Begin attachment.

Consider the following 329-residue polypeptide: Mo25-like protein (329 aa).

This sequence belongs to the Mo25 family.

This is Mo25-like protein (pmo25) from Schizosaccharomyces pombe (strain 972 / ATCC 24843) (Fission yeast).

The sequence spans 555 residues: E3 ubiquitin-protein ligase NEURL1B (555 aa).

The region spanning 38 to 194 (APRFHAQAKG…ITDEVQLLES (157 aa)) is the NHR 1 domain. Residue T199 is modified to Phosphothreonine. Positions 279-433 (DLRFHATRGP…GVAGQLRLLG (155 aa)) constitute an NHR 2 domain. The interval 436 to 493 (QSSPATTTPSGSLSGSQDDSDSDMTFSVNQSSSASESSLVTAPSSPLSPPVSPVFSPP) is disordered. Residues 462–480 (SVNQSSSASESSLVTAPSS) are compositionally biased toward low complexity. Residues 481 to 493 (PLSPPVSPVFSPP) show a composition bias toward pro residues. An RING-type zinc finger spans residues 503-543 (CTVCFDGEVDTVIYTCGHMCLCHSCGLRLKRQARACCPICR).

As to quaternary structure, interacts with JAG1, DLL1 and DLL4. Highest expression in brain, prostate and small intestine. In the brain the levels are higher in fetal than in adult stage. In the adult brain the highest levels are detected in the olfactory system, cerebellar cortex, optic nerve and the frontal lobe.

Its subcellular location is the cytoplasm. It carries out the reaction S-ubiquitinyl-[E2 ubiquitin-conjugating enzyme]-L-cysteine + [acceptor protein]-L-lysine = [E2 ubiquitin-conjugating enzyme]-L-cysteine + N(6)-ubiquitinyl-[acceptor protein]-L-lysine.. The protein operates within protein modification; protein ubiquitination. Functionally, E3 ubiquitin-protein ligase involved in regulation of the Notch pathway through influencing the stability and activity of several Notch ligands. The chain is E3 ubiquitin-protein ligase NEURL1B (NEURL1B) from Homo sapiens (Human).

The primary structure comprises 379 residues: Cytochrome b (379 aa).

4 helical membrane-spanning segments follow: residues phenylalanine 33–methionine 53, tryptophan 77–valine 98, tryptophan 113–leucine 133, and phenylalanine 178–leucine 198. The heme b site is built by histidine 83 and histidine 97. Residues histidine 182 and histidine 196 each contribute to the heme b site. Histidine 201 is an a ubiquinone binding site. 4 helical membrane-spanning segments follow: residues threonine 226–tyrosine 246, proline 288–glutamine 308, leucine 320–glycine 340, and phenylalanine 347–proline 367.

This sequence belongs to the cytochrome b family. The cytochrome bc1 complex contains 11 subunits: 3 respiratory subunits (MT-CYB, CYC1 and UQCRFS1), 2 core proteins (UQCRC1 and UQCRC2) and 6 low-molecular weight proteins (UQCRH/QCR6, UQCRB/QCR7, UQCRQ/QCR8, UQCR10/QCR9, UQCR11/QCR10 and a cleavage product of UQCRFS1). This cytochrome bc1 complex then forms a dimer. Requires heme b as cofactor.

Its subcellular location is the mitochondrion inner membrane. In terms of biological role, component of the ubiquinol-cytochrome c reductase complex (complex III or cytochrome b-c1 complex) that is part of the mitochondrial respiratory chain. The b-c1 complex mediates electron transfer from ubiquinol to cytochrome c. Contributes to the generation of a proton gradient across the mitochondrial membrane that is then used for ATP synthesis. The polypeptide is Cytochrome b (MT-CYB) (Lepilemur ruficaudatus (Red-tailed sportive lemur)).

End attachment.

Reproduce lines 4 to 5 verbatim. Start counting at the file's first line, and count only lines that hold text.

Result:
The sequence spans 555 residues: E3 ubiquitin-protein ligase NEURL1B (555 aa).

The region spanning 38 to 194 (APRFHAQAKG…ITDEVQLLES (157 aa)) is the NHR 1 domain. Residue T199 is modified to Phosphothreonine. Positions 279-433 (DLRFHATRGP…GVAGQLRLLG (155 aa)) constitute an NHR 2 domain. The interval 436 to 493 (QSSPATTTPSGSLSGSQDDSDSDMTFSVNQSSSASESSLVTAPSSPLSPPVSPVFSPP) is disordered. Residues 462–480 (SVNQSSSASESSLVTAPSS) are compositionally biased toward low complexity. Residues 481 to 493 (PLSPPVSPVFSPP) show a composition bias toward pro residues. An RING-type zinc finger spans residues 503-543 (CTVCFDGEVDTVIYTCGHMCLCHSCGLRLKRQARACCPICR).